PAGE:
There was a Redwing in the rowan tree on Buck Hill, unusually approachable as normally these shy birds fly away when you get within 50 yards of them.
The fallen rowan berries are now completely rotten and none of the various thrushes in this tree was trying to eat them, but evidently they are used to visiting that tree and find it a convenient perch. Sparrowhawks pass over this place regularly, and a tree with dense twigs provides a good shelter.
The Coal Tits in the leaf yard are also now completely used to being photographed, though you still have to quick to catch them as they flit about.
These Shovellers at the Vista were also much less shy than Shovellers usually are. A couple of dozen had massed at the water's edge and were cruising around in random directions.
The Mallard drakes have started early. It can't be much fun being a female Mallard.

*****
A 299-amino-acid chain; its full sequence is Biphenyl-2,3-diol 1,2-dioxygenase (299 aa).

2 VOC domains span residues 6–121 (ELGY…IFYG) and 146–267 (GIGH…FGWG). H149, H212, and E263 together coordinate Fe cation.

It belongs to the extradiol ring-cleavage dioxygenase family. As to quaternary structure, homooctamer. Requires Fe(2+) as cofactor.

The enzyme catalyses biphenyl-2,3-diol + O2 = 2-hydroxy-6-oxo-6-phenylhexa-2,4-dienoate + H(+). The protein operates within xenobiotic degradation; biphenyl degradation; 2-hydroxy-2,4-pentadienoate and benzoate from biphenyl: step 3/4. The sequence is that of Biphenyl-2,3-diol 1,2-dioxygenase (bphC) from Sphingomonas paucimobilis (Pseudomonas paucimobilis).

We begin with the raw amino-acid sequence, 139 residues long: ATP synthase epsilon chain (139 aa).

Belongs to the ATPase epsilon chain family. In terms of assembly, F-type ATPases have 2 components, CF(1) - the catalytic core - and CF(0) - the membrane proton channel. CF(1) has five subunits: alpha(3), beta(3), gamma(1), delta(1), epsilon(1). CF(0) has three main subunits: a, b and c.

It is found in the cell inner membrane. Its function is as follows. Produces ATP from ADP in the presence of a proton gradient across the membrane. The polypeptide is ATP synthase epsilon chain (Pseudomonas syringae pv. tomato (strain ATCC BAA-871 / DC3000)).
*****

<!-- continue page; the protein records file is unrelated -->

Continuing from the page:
A Carrion Crow was having a bath in the Serpentine. This is quite a long ritual. After a couple of minutes of wild splashing ...
... the bird flaps soggily into a nearby tree and preens and shakes off the water.
Then it goes back into the lake to splash again, and so on for several cycles. Birds bathe to remove parasites from their feathers, and this crow must end up pretty free of them.
A Black-Headed Gull was strolling up and down the edge of the waterfall in the Dell. It seemed to be simply enjoying the sensation of the water rushing over its feet.
The male Tawny Owl spent the whole day outside on his favourite perch on the nest tree.
No one has seen the female owl for some time. She may be in the nest hole in the hollow trunk below the male's station, but I don't think she would be nesting now. This pair nest very early, but not yet. It takes just over two months from laying eggs to the time the owlets emerge, and the earliest that owlets have been seen is 28 February; most years, they come out in mid-March, and in the 2014 season they were a whole month later than that.